Planning circular 2/2015: non-domestic permitted development rights - consolidated circular - updated 2021
This circular consolidates, updates and replaces certain previous guidance on non-domestic Permitted Development Rights (PDRs).
This document is part of a collection
Conversion of Agricultural and Forestry Buildings to Flexible Commercial Use
1. Classes 18C and 22B allow the change of use, and certain building operations to effect the change of use, from use as an agricultural or forestry building respectively to use as a flexible commercial use or a flexible commercial use permitted by this class to another flexible commercial use. Where a change of use of a building to flexible commercial use has been made under the provisions of either class 18C or 22B the use of the building is considered to be 'sui generis' and does not sit within any of the use classes specified within the schedule to the Town and Country Planning (Use Classes) (Scotland) Order 1997.
2. 'Flexible commercial use' means, for the purposes of classes 18C and 22B any of the following, including a combination of any of the following, classes of the Town and Country Planning (Use Classes) (Scotland) Order 1997 (as amended);
- Class 1 (Shops)
- Class 2 (financial, professional and other services
- Class 3 (food and drink)
- Class 4 (business)
- Class 6 (storage or distribution)
- Class 10 (non-residential institution)
3. Building operations are only permitted by classes 18C and 22B to the extent that they are reasonably necessary to convert the existing building to use as a flexible commercial use. They are limited to:
- the installation or replacement of doors, windows, roofs and exterior walls
- the installation or replacement of water, drainage, sewerage, electricity, gas or other services
- partial demolition to the extent necessary to carry out the installation or replacement of doors, windows, roofs and exterior walls; and
- the provision of access to the building and of a hard surface for parking of vehicles ancillary to the enjoyment of the building .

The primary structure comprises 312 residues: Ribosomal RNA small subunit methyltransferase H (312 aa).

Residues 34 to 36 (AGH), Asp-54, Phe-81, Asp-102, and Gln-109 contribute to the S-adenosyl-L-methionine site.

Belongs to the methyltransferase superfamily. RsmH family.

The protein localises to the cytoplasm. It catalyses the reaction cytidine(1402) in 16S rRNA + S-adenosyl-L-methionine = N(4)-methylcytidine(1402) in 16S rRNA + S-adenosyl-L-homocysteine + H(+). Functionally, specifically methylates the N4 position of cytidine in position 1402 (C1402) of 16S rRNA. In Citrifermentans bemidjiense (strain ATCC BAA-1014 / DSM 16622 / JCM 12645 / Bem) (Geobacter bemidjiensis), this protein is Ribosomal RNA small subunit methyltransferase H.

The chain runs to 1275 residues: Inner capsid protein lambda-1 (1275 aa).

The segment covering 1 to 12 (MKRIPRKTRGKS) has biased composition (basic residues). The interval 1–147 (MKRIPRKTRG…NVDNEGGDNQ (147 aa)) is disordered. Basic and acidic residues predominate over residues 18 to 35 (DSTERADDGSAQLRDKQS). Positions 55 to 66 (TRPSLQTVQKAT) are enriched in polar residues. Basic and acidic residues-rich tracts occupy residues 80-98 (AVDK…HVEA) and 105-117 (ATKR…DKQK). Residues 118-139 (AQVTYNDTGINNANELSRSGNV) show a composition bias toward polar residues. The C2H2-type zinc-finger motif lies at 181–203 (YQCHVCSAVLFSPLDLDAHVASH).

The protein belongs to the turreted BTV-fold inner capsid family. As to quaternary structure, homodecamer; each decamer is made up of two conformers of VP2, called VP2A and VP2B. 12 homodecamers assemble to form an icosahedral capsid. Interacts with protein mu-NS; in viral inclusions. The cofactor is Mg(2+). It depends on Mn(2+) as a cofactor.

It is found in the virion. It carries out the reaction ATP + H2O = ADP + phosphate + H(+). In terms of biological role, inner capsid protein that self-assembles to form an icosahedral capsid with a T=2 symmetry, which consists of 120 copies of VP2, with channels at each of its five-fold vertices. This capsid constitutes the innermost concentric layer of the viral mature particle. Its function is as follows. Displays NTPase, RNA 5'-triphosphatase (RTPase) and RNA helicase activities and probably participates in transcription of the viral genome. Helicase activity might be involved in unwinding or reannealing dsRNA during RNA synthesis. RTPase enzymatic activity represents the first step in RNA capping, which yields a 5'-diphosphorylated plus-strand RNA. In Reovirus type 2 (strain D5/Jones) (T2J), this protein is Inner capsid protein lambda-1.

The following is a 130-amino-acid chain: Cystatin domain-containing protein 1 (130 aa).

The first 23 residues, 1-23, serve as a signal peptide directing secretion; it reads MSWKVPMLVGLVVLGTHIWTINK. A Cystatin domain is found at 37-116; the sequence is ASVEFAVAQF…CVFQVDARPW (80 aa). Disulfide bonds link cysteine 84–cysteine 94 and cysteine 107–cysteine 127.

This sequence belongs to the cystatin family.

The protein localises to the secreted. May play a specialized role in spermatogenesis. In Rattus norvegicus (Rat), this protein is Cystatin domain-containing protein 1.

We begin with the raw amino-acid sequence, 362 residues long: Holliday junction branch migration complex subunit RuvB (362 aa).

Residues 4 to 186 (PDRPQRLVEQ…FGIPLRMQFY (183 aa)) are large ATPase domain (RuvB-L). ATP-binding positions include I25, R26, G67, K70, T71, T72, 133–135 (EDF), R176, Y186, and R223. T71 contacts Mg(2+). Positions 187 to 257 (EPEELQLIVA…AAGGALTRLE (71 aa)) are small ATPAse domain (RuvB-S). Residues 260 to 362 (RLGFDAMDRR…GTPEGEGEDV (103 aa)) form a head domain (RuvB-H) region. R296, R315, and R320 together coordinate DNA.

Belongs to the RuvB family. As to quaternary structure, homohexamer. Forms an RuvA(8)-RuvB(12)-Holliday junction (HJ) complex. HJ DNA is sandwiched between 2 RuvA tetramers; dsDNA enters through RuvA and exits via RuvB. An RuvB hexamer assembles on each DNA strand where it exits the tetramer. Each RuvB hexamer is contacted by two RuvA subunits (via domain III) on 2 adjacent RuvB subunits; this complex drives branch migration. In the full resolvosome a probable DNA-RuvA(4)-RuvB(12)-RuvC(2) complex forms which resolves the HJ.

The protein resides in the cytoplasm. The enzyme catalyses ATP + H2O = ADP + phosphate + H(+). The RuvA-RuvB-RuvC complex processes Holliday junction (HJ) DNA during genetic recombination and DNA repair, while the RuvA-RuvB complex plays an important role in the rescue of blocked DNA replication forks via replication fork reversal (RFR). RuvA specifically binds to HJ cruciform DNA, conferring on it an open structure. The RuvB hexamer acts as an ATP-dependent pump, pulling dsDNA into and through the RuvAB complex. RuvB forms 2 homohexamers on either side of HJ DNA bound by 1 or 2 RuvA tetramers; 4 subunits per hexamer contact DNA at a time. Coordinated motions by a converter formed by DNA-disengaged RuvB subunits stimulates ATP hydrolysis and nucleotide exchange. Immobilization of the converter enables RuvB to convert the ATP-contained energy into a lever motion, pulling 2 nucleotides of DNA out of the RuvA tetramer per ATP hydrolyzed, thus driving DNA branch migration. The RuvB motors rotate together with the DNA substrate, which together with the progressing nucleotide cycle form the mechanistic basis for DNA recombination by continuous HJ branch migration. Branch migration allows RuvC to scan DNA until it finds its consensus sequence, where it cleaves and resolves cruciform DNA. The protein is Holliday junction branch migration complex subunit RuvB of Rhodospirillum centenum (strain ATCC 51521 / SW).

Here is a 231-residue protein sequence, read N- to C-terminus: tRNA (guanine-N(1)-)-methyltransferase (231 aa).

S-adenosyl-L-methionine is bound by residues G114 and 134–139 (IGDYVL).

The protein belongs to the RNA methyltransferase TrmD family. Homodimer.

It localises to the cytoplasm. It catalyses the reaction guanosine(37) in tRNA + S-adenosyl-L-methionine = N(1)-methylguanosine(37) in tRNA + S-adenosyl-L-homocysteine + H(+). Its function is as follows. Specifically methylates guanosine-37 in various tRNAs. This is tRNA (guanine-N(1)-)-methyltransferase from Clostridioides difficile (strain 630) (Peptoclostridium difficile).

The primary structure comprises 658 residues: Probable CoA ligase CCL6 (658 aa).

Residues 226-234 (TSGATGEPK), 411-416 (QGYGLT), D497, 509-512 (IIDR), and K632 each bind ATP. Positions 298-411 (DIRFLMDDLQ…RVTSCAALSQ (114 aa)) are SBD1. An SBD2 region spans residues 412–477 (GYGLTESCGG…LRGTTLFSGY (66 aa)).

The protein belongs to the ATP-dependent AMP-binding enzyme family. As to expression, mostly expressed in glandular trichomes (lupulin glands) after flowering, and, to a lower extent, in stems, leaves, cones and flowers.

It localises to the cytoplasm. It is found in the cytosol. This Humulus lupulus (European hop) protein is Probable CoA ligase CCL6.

4. The installation or replacement of doors, windows, roofs and exterior walls or of water, drainage, sewerage, electricity, gas or other services is only permitted to the extent reasonably necessary for the building to function as a flexible commercial use.
5. Consideration of what works are 'reasonably necessary' will be a matter of fact and degree in any individual case and should be considered in accordance with the various restrictions set out in the respective classes.
6. The purpose of these provisions is to support the conversion of buildings: they do not allow for a complete demolition and erection of a new building on the footprint of the existing building. Nor are they intended to permit such extensive demolition and rebuilding works as to create what, in effect, would constitute a new building. The existing building needs to be capable of being converted to commercial use for classes 18C and 22B to apply.
7. The partial demolition of any building should therefore be minimised and generally confined to work essential to make the building suitable for use as a flexible commercial use. While partial demolition is only permitted to the extent it is reasonably necessary to carry out the operations specified above, it is recognised that in some cases doing so could enhance the design and appearance of the proposed conversion. It should also be noted that (with the exception of guttering and pipes for drainage or sewerage, flues and aerials) development carried out under class 18C or 22B may not have the effect of extending the external dimensions of the building at any given point. For the avoidance of doubt, demolition of the existing building and erection of a replacement does not fall under this PDR and will require a planning application
8. Both classes also permit the provision of access to the building and of a hard surface for vehicle parking incidental to the enjoyment of the building for the purposes of the flexible commercial use. Consideration should be given to the utilisation of existing access routes and hard standing wherever possible.
9. The change of use includes the land within the curtilage of the building.
10. Any consent granted under these permitted development rights do not affect any obligations to comply with other legislative requirements such as, but not restricted to, building standards. Where buildings are to be connected to private water or sewerage supplies are to be undertaken, appropriate permissions should be sought. More information on private water supplies may be sought from the relevant local authority and the Scottish Government's website: https://www.mygov.scot/new-private-water-supply/.
11. There are a number of limitations common to both classes.